Concerns Over Police Capture of Smartphone Data
By law are the Police allowed to do this ?
Wednesday 15th August 2018
Privacy International has asked the Investigatory Powers Commissioner (IPCO) to look at the use of data extraction technology by the UK police.
Around half of the forces in the UK have the technology to download all data from a smartphone, with a further 17% considering its use in the future.
These devices are called data extraction kits, and cost a few hundred pounds. Because they connect directly to the phone’s motherboard, they can access more data than a cable connection.
Privacy International think that the amount of data that these downloading tools can extract may be excessive, and police forces lack clear guidelines about proportionate use. For example, a police force might be looking for a particular text message, but rather than downloading that one message, they just grab all the messages, photos, banking data, and health tracking information.
In fact, there are fears that data extraction kits are technically a type of hacking device, at least as far as the law is concerned.
Snooping in UK Law
Ever since the Investigatory Powers Act became law, privacy campaigners have been keeping a close eye on the activities of the British authorities.
Many argue that the powers it grants them are far too broad, and essentially legalise mass surveillance on people who are not suspected of crimes. This has been partially tested in court already.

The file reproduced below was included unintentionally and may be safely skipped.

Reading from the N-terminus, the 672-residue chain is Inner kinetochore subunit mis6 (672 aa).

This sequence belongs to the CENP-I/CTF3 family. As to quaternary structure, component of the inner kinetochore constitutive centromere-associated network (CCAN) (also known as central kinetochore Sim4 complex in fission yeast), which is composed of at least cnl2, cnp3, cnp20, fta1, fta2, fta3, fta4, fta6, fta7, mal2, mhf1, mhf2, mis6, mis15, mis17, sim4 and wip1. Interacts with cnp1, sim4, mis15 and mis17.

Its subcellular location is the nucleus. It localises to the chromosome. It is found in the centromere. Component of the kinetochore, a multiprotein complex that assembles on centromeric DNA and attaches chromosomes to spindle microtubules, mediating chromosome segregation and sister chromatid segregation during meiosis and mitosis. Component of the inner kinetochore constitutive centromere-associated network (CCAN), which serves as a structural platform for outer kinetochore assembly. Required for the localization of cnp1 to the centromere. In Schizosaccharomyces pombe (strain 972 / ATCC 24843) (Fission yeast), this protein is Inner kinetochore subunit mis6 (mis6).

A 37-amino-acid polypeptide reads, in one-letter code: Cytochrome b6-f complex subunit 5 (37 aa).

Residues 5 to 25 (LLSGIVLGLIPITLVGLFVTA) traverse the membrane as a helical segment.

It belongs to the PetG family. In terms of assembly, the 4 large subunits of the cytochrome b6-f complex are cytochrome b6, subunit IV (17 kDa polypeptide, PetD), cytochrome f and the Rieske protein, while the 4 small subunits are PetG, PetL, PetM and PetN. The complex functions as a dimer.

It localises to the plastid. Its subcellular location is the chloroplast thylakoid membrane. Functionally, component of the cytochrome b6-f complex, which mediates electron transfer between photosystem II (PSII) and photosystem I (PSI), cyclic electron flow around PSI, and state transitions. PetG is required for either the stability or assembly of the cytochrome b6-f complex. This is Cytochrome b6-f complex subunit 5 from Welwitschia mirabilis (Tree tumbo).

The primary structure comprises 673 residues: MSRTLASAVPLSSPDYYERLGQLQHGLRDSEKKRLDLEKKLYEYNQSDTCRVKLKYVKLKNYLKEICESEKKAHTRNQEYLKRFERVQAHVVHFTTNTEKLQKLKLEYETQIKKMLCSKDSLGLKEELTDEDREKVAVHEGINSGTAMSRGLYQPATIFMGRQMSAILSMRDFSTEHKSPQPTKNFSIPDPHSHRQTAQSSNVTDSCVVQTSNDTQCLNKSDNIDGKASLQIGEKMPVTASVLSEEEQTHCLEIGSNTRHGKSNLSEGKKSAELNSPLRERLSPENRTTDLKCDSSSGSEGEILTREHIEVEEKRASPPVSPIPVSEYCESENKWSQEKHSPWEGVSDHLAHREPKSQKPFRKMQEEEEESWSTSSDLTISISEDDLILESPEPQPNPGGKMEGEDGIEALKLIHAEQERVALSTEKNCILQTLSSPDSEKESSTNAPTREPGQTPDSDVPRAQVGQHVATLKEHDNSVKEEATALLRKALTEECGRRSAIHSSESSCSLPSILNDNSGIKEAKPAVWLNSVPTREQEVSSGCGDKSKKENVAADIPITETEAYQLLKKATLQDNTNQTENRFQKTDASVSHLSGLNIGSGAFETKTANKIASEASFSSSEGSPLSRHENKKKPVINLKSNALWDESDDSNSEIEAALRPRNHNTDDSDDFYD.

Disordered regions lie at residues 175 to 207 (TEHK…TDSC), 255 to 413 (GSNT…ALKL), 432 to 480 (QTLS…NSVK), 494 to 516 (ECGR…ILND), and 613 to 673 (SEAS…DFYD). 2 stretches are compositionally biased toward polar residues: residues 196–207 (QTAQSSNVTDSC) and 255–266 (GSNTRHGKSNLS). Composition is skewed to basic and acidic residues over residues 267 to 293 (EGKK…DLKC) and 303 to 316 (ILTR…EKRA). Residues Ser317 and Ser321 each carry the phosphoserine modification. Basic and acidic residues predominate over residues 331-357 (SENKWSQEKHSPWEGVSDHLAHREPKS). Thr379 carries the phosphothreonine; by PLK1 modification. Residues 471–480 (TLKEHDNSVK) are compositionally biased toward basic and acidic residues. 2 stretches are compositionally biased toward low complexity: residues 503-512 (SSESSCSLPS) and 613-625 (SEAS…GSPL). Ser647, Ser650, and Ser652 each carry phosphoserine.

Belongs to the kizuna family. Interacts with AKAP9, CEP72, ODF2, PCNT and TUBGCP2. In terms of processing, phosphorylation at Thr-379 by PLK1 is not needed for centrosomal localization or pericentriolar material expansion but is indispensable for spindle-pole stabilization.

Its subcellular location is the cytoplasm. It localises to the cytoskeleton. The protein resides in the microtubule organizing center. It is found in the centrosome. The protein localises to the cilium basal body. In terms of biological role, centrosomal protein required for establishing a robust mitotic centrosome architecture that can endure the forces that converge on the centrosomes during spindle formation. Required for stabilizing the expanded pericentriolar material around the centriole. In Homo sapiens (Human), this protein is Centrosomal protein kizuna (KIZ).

Another issue is the inconsistency of use. Right now, there are no clear guidelines on how the police can use these devices, and whether the way they are using them is lawful. Privacy International contacted police forces to ask them this question; some simply use the manufacturer’s user guide, and have no other documentation.
Nothing to Hide?
Whenever there’s a news story about surveillance, there will always be a nagging doubt at the back of some people’s minds: if I have nothing to hide, why should I fear this kind of data extraction?
The problem is that there can be abuses of these privileges, particularly when no warrant is required to access the contents of your phone. You may not have done anything illegal, but you probably still have good reasons to keep your own private life private.
The police can download all of the data from a victim’s phone as well as a criminal’s, and there have been cases where the victim’s data has been shared with the alleged abuser. In a 2016 case, the suspect -- who was a police officer -- was provided with the contents of his alleged victim’s phone. According to the media, the files he was given had nothing to do with the accusations against him.
There are similar arguments against the Investigatory Powers Act, which made state snooping legal in the UK. One of the key elements of the law was the tracking of websites that every internet user visited, and the subsequent pooling of that data in a massive database that police forces and other organisations could search through.
In theory, there would be nothing to stop an ex-partner, employer, or nosy neighbour rifling through the database to find out what you do online, and there could be a disproportionate focus on downloading data from minorities and vulnerable people.
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